What happens in a music lesson?
All music making that is led by the ear, and singing has a flow and ease that is deeply rewarding to the student, as well as to the listener. This is especially true when the student is thinking of giving his music to another person, as a gift.Both of these principles are embedded in my approach to teaching music.
Each lessonorganically develops as, I adjust what they are learning based on information that I get, using many of the methods listed below.
- I will typically begin by asking what types of music theylike to listen to and who their favorite singers are.I will then go and listen to them myself if I have never heard of them, which is likely as there is so much music available. I suggest new pieces of music for them to listen to, or even better to watch on YouTube and find out what they like or dislike about the songs, pieces of music.I really like my students to play music that they have a connection to and they often bring in music that they want to learn. This encourages a collaborative approach to the lessons.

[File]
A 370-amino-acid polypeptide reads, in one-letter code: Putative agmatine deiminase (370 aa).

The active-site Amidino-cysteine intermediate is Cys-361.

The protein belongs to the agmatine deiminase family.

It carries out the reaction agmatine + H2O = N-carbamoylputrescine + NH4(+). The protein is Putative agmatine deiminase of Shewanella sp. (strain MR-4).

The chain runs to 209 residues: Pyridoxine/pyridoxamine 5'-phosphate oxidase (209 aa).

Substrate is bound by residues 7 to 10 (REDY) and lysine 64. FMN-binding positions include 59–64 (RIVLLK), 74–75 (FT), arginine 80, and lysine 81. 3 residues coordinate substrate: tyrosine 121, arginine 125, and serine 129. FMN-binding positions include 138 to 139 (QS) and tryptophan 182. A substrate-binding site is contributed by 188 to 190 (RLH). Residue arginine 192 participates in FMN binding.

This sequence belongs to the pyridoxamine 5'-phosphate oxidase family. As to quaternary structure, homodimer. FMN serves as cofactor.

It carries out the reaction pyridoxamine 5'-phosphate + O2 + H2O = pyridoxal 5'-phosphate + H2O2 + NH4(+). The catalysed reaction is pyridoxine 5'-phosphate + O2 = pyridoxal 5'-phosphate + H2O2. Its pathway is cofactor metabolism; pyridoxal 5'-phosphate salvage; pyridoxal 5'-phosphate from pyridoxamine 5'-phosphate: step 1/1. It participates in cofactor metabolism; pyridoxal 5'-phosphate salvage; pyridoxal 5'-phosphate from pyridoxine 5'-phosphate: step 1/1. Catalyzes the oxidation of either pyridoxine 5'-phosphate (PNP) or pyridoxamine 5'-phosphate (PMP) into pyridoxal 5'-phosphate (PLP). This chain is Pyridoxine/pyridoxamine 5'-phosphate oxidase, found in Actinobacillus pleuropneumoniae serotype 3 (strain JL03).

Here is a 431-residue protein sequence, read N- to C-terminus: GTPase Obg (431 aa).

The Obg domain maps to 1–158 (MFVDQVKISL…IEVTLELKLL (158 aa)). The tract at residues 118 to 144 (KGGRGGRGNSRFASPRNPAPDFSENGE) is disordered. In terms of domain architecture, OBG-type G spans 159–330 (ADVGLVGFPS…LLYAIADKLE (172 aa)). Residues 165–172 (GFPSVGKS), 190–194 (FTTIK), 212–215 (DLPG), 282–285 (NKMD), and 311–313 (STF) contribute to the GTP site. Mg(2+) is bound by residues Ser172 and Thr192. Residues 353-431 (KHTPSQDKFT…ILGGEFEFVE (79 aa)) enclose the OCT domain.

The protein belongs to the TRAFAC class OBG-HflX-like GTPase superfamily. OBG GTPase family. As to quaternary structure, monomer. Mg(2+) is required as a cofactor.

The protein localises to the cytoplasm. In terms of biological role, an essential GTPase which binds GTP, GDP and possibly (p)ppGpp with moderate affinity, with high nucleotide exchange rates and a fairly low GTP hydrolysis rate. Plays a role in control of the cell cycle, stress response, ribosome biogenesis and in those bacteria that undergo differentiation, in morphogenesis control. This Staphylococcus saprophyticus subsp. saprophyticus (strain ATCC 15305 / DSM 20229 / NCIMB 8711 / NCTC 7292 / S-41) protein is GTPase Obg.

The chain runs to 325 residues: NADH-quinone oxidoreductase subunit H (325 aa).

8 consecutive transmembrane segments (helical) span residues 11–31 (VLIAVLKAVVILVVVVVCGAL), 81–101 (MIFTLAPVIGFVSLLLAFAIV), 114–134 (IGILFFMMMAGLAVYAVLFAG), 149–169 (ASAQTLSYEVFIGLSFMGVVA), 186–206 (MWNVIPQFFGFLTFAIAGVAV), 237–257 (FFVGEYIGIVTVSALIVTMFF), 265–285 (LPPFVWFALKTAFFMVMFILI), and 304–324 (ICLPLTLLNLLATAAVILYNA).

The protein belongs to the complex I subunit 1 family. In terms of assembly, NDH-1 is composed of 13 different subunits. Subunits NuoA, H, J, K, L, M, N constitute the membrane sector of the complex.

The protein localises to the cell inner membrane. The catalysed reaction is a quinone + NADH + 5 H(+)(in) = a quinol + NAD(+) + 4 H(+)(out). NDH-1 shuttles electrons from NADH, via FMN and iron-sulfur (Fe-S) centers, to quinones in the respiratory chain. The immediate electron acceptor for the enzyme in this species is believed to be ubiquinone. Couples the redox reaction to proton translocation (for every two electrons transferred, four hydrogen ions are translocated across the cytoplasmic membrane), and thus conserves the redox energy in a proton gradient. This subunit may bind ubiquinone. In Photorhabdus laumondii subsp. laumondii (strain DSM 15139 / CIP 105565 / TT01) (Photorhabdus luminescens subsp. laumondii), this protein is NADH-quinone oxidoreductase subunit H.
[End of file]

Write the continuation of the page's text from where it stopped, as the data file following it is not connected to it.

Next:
- I will often get my younger students to move or danceto different types of music, by playing different songs in different tempos and moods, fast or slow, with a jumpyrhythm or a smooth one.I will often teach them some simple dance moves.
- For my very young students and children with disabilities, Iwill get them to try out developmental movements like rolling on the floor, hoping, skipping, and galloping, to find out what their coordination is like.
- I encourage my students to play the rhythm of the song’s words on the drum. This is a great foundation to develop their listening and coordination. I always start with simple chants, nursery rhymes, and introduce more complex material as we go along.
- Over time they willlearn howto convert the songsthey hear in their minds into the digital patterns (finger movements) relevant to their instrument of choice.They also naturally come up with new words to songs that they know.